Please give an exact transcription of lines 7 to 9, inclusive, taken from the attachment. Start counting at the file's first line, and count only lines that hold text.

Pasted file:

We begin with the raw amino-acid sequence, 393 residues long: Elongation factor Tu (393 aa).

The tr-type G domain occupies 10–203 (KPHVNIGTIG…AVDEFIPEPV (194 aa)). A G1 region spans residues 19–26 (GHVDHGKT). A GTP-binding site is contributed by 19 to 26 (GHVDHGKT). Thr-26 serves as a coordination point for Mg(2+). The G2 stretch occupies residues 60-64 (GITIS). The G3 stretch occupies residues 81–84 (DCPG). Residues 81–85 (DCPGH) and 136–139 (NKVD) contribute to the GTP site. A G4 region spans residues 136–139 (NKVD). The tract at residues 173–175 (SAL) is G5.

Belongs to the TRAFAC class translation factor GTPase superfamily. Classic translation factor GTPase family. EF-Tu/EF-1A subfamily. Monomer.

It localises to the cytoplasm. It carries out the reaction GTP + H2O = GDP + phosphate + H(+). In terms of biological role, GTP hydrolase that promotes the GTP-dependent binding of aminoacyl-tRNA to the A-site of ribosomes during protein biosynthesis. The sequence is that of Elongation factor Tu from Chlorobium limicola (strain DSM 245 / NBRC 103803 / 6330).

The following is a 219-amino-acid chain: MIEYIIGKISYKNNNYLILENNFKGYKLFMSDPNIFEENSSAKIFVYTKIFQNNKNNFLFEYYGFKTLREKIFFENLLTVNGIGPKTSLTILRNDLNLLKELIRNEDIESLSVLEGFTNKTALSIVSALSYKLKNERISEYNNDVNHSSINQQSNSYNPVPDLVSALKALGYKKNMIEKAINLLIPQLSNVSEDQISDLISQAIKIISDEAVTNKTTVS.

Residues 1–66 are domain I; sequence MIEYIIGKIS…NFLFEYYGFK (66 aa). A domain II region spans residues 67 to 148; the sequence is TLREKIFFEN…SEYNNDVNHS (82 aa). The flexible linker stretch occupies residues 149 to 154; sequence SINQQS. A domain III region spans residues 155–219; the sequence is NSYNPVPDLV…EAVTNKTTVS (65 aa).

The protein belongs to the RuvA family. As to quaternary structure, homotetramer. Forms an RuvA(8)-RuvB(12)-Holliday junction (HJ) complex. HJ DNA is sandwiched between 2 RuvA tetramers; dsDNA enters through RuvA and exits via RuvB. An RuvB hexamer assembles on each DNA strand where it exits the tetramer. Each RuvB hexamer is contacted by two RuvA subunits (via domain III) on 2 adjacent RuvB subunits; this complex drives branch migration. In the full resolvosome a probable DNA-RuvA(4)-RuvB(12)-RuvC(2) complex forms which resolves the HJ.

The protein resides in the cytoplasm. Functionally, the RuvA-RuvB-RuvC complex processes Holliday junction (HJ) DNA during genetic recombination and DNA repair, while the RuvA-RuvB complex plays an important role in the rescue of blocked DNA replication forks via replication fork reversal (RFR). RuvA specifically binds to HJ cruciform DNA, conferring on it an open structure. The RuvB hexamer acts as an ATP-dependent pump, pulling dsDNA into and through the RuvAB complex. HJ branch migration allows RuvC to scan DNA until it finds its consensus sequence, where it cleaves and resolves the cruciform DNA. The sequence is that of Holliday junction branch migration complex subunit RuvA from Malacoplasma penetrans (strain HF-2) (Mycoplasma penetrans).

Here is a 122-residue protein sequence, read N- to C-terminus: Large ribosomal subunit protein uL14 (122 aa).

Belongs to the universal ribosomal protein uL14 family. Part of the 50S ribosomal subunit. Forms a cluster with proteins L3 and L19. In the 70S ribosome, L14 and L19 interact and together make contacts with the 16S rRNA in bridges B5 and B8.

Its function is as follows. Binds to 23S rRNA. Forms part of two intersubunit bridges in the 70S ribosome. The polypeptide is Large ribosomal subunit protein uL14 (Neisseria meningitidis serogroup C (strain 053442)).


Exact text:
The protein belongs to the RuvA family. As to quaternary structure, homotetramer. Forms an RuvA(8)-RuvB(12)-Holliday junction (HJ) complex. HJ DNA is sandwiched between 2 RuvA tetramers; dsDNA enters through RuvA and exits via RuvB. An RuvB hexamer assembles on each DNA strand where it exits the tetramer. Each RuvB hexamer is contacted by two RuvA subunits (via domain III) on 2 adjacent RuvB subunits; this complex drives branch migration. In the full resolvosome a probable DNA-RuvA(4)-RuvB(12)-RuvC(2) complex forms which resolves the HJ.

The protein resides in the cytoplasm. Functionally, the RuvA-RuvB-RuvC complex processes Holliday junction (HJ) DNA during genetic recombination and DNA repair, while the RuvA-RuvB complex plays an important role in the rescue of blocked DNA replication forks via replication fork reversal (RFR). RuvA specifically binds to HJ cruciform DNA, conferring on it an open structure. The RuvB hexamer acts as an ATP-dependent pump, pulling dsDNA into and through the RuvAB complex. HJ branch migration allows RuvC to scan DNA until it finds its consensus sequence, where it cleaves and resolves the cruciform DNA. The sequence is that of Holliday junction branch migration complex subunit RuvA from Malacoplasma penetrans (strain HF-2) (Mycoplasma penetrans).

Here is a 122-residue protein sequence, read N- to C-terminus: Large ribosomal subunit protein uL14 (122 aa).